How to Eat More Gelatin

How to Eat More Gelatin How to Eat More Gelatin

Back in the day, when our Grammies were girls, food was different. Most of our Grammies and Grandpas grew up on what we call today “traditional food”.  Traditional food is a way of eating that is seasonal, local, and often built around recipes that have been passed down from generation to generation.

Our ancestors were super savvy about using every last bit of food, and when the meat from an animal was consumed, the nutrition didn’t stop. Cartilagenous bones from animals were recognized as incredibly rich sources of nutrients and were boiled over many hours to make gelatin- and mineral- rich broths. These broths were the base of many meals and were often consumed daily.

Nowadays, most of us never eat gelatin, and if we do, it’s probably neon-coloured and full of artificial colours, flavours, and sugar.

It’s a wiggly wobbly shame!

Gelatin is a jelly-like protein derived from animal collagen. It is very high in the amino acids glycine and proline, which both help to stimulate collagen production. Collagen is the main protein that forms our connective tissues. That means collagen is essential to healthy tendons, ligaments, skin, cartilage, bones, blood vessels, the gut, intervertebral discs, and even the cornea of the eye!

You could say that collagen is the glue that holds us together.

Although gelatin is not a complete protein (it lacks tryptophan and is low in isoleucine, threonine, and methionine), it enhances the body’s ability to use protein. This is partly due to glycine’s role in stimulating gastric juices that are needed to digest and metabolize proteins.

What else does gelatin do?

  • Used in the treatment of stomach ulcers. Gelatin peptides strengthen the mucous membranes of the stomach, which can help both prevent and heal ulcerations. [1]
  • Anecdotal reports of reducing wrinkles. Wrinkles are thought to be in part caused by collagen reduction and one study showed the consumption of gelatin reduced UV-light induced collagen degradation in mice. [2]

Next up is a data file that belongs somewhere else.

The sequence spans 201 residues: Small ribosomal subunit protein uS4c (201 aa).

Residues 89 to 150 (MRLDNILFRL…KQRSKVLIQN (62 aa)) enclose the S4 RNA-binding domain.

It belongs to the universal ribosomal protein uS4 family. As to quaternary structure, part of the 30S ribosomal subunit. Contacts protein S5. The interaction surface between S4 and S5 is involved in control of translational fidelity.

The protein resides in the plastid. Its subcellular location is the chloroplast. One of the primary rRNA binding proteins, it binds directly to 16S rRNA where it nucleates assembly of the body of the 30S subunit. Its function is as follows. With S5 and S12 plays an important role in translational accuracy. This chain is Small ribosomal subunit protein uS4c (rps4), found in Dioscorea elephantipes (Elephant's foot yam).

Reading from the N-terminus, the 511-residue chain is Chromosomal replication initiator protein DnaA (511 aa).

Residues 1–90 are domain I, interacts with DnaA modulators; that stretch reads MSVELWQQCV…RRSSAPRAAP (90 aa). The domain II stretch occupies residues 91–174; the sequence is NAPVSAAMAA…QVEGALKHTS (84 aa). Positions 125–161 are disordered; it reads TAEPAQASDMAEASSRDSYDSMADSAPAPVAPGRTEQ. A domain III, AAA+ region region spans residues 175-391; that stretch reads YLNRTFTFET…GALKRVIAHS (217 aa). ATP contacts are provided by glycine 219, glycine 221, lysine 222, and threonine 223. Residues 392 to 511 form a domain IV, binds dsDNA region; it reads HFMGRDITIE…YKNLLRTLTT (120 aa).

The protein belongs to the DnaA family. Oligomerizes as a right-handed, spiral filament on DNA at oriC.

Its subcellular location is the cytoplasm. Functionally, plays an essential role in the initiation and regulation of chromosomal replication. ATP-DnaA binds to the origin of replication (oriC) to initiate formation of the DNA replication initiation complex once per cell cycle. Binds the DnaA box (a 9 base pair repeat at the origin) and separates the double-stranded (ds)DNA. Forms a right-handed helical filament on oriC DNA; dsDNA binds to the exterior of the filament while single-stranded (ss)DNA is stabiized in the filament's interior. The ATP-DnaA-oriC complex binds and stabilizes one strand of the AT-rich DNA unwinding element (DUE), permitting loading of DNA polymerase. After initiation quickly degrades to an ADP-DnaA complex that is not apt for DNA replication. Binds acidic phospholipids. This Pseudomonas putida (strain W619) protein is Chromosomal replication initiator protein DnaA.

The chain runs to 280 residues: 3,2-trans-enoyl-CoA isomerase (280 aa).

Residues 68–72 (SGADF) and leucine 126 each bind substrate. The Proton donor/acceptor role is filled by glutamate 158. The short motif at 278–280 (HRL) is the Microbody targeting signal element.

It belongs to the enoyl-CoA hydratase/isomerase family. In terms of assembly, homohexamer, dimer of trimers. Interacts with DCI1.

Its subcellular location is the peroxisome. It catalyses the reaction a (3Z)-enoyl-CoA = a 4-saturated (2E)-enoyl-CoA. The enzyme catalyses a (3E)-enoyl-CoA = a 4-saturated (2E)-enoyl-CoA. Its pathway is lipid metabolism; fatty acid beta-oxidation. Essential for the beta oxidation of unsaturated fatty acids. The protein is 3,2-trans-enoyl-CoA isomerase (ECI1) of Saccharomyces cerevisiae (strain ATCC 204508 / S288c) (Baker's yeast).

• May stimulate growth hormone in the body [3], which encourages the formation of muscle mass and the breakdown of fat. Athletes are always trying to encourage growth hormone because it translates to a better body composition.
  • Gelatin is sometimes even used as a sleep-aid! This is thought to work because of its high glycine content. Glycine increases GABA levels in the brain, which is a calming neurotransmitter.
  • For weight loss, and for good digestion in general, your last meal should be eaten no less than about three hours before bed. But if you’re like me and get the nibbles before bed, try this calorie-saving tip: Eat some homemade jello! I sweeten mine exclusively with stevia so it’s low in sugar and calories but it feels filling.
  • Helps to regulate the bowels when consumed with enough water.
  • Anecdotal reports of reducing cellulite (which is thought to be partially caused by the breakdown of the collagen “netting” that keeps cutaneous fat in a smooth pattern).

Now on to the recipes! But first, a basic primer on gelatin powder ratios and how to mix…

The main formula for powdered gelatin is: 1 Tbsp gels 2 cups of liquid.

Gelatin is best dissolved starting with cool or lukewarm liquids, then heating it up to dissolve the gelatin crystals. Adding gelatin directly to hot liquids will create a clumpy sticky mess.


*Please note that in all recipes, I use the grass-fed beef gelatin powder from Great Lakes Gelatin. Don’t confuse their gelatin powder (which is in a red can) with their collagen hydrolysate powder (which is in a lime green can). The collagen hydrolysate is also a wonderful product with many similar benefits, but does not have the gelling property that gelatin does, which is essential to these recipes.

Sour Lemon Gummy Drops

Paleo Biscuits with Gelatin

Honey Hibiscus Jello

1 ½ cups boiling water

½ cup room temperature water

4 hibiscus tea bags

2 Tbsp gelatin powder

2 Tbsp honey


  • Pour boiling water over tea bags and let steep for 1 hour.  Wring out tea bags and discard.
  • When tea has steeped, add gelatin powder to ½ cup of room temperature water and whisk, ensuring no clumps form.
  • Add gelatin mixture, hibiscus tea, and honey to a small saucepan and heat over low until honey and gelatin crystals have dissolved.
  • Pour prepared liquid into four individual dessert bowls or into one large glass Tupperware container.
  • Refrigerate until gelatin has set, about 4 hours.

Have you tried gelatin yet and noticed the benefits?

Alex Picot-Annand, BA (Psych), Registered Holistic Nutritionist & Certified Life Coach





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